So there’s an opportunity here for corporate America if they would just do the research and investigate the opportunities and, hopefully, leading to reaping the benefits of targeting them specifically.
TERENCE SMITH: Okay, I was just curious. I mean, we don’t have to go into all that detail, but I was wondering why. I mean, it’s so costly that it won’t work economically?
JON YASUDA: It will not work economically for us.
TERENCE SMITH: Interesting. I wonder what you think about this: By broadcasting in these languages and covering the news the way you do, the way you’ve just described, with a lot of news from the country of origin and ballplayers of interest, does this ethnic media, and this broadcasting, does it contribute to assimilation of these groups into U.S. society, or does it impede it?
JON YASUDA: I believe it assists, because what we’re doing is we’re providing news, we’re providing information, helping them in that process. Because as they come to the new country, they have to know what it means to operate in this new culture of theirs, in this new society of theirs. And the only way they’re going to know is to be told, or to be shown. And that’s what we do through our newscasts.
That’s what we do through our public service announcements. That’s what we do when we connect them to community-based organizations. So we assist them in that process, because we all have an inherent benefit from them assimilating and acculturating as fast as possible.
TERENCE SMITH: And you believe that’s the bottom line, rather than people being comfortable in this world of broadcasting and simply not reaching out to the English-language based world outside?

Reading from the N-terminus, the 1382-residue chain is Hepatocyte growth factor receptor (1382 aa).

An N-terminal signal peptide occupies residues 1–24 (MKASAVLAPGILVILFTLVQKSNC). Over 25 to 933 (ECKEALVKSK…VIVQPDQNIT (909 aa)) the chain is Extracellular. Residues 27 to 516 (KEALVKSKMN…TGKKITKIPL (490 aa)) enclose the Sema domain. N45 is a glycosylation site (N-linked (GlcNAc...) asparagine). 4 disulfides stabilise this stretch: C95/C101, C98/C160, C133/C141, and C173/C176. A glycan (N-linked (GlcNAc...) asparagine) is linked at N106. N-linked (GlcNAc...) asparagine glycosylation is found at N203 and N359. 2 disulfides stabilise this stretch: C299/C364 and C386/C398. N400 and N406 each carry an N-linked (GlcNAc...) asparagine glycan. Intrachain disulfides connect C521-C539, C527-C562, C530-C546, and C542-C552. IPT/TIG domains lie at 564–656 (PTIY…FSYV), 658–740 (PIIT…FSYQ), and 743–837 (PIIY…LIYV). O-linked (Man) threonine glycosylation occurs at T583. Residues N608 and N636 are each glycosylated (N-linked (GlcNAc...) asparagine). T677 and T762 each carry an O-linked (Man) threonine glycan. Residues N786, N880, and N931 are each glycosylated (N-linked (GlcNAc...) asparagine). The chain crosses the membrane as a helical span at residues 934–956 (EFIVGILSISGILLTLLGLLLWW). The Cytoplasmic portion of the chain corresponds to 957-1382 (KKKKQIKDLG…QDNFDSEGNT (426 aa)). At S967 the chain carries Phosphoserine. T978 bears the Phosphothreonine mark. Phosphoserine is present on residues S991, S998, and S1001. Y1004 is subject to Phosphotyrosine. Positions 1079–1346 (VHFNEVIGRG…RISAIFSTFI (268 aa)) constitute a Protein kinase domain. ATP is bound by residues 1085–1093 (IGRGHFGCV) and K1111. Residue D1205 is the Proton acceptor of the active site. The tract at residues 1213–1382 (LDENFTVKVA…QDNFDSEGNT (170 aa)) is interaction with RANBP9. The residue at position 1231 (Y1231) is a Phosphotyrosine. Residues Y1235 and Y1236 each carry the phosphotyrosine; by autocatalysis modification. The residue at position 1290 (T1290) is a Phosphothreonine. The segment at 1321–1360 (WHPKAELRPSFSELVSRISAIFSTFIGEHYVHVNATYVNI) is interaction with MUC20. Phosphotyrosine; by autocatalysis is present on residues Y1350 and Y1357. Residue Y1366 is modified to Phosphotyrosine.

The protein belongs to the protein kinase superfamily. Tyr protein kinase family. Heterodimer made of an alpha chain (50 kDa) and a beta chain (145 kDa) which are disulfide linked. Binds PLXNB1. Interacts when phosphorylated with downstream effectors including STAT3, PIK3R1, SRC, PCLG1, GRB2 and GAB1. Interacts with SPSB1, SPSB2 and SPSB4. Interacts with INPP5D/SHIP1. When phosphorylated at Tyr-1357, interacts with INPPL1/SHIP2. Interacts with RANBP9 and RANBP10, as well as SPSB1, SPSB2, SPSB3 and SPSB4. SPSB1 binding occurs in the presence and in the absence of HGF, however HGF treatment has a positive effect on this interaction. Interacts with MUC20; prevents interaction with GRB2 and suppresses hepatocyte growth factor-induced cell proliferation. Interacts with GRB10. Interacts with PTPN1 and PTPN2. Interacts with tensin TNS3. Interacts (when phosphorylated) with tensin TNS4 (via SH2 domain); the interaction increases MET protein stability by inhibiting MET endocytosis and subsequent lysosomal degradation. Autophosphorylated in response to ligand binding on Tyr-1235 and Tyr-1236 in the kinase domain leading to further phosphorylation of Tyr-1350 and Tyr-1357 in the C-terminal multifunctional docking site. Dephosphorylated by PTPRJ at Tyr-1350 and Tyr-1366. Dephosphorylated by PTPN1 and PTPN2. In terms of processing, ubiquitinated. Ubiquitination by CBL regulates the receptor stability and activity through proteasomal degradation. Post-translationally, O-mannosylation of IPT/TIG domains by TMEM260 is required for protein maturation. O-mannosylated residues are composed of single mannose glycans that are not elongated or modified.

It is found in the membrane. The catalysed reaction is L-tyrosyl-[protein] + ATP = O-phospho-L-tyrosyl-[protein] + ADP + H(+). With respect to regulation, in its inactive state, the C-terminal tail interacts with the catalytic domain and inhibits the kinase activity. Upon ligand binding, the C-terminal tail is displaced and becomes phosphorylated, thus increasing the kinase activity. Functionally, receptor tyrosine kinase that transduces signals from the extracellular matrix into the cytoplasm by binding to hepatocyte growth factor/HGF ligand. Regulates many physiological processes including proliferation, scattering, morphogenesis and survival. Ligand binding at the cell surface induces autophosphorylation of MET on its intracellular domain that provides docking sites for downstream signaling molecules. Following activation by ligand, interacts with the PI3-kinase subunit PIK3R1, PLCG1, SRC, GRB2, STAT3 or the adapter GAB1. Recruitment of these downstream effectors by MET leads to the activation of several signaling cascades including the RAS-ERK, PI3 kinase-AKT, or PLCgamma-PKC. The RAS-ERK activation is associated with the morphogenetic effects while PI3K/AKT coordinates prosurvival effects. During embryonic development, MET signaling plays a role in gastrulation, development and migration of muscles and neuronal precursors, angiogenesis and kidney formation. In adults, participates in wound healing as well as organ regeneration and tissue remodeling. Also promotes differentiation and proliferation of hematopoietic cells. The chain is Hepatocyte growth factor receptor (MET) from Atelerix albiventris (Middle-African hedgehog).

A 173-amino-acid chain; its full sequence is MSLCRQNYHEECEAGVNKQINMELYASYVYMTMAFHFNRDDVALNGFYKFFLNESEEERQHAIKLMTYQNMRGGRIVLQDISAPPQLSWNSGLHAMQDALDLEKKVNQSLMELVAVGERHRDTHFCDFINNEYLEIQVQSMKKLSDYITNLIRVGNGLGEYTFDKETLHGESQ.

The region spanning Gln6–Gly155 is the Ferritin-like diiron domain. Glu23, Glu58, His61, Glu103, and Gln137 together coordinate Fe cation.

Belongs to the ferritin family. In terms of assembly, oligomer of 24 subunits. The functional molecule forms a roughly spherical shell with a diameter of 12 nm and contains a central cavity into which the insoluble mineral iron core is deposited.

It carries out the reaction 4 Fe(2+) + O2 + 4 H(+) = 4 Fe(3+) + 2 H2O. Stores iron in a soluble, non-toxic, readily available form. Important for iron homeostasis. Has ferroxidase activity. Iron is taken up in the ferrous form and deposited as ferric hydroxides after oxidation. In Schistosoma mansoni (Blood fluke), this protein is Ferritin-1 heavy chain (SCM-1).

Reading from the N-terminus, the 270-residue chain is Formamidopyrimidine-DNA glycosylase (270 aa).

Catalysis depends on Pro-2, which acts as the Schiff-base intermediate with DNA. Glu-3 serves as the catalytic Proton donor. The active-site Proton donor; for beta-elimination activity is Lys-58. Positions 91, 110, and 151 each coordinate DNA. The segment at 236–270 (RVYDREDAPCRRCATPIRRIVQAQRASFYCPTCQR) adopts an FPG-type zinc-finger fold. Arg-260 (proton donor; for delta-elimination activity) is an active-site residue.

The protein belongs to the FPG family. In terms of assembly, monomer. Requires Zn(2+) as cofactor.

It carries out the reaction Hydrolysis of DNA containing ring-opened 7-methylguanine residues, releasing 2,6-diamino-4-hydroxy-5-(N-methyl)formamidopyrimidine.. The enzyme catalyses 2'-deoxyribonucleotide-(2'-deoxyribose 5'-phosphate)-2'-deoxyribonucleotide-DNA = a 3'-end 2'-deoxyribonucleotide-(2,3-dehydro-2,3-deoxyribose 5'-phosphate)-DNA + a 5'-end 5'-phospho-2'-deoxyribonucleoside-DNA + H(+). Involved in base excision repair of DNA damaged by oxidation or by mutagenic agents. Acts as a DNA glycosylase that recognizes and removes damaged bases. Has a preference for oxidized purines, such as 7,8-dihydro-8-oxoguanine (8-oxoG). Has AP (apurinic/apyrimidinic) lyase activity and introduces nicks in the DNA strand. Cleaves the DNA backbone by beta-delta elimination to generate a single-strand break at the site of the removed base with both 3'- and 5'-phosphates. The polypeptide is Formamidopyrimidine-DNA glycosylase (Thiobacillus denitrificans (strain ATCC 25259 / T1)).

JON YASUDA: Well, it’s important for us to play the role that we are playing within the Asian-American communities. When you talk about competition, we don’t see general market as our competition. We serve a niche, but we really don’t think about what they’re doing over there. We have a role here. We want to — it’s providing news, it’s providing information, it’s providing entertainment.
And it’s giving them a window to this new world, but it’s also giving them a window back to where they came from, so that there is some comfort there. We’re helping them ease into the process. Because there’s a lot of passion from where they came from. And so we want to be able to provide that, too. And so it’s a combination. It’s a balance between the two.
TERENCE SMITH: There is one other thing. You’ve got a political campaign going on right now.
JON YASUDA: Yes.
TERENCE SMITH: Including statewide, including a governor’s race. Do the political candidates pay much attention to the communities you serve?
JON YASUDA: No, they do not. No, we receive virtually zero dollars from the political candidates on our station.
TERENCE SMITH: They don’t advertise?
JON YASUDA: No, they do not.
TERENCE SMITH: Do they come and debate on your station or anything like that?
JON YASUDA: Well, to the extent that we’re participating in the gubernatorial debate today, yeah, we participate in that process. But from an advertising perspective, for the most part they do not.
TERENCE SMITH: And do you know why?
JON YASUDA: I believe that the reason they don’t is they do not see the Asian-American voting block as a large-enough block to affect the vote — for their benefit or to their detriment.
So until they see that, I don’t foresee a large amount of political dollars coming towards us.
TERENCE SMITH: And is that assessment of theirs accurate, in your opinion?
JON YASUDA: Well, we believe that it’s large enough to be a swing vote. Certainly we can’t carry a whole race, but certainly in a tight race, we can be a swing vote. And so I think a lot of it will depend on the race itself and whether or not it’s a tight race or whether it’s a runaway. And that might determine whether or not political dollars come our way.
But in the future, as the community continues to grow, as we continue to promote becoming citizens and registering to vote and actually voting, then that voting block will become stronger and stronger in future years.
TERENCE SMITH: That’s great, thank you, Jon. Appreciate it.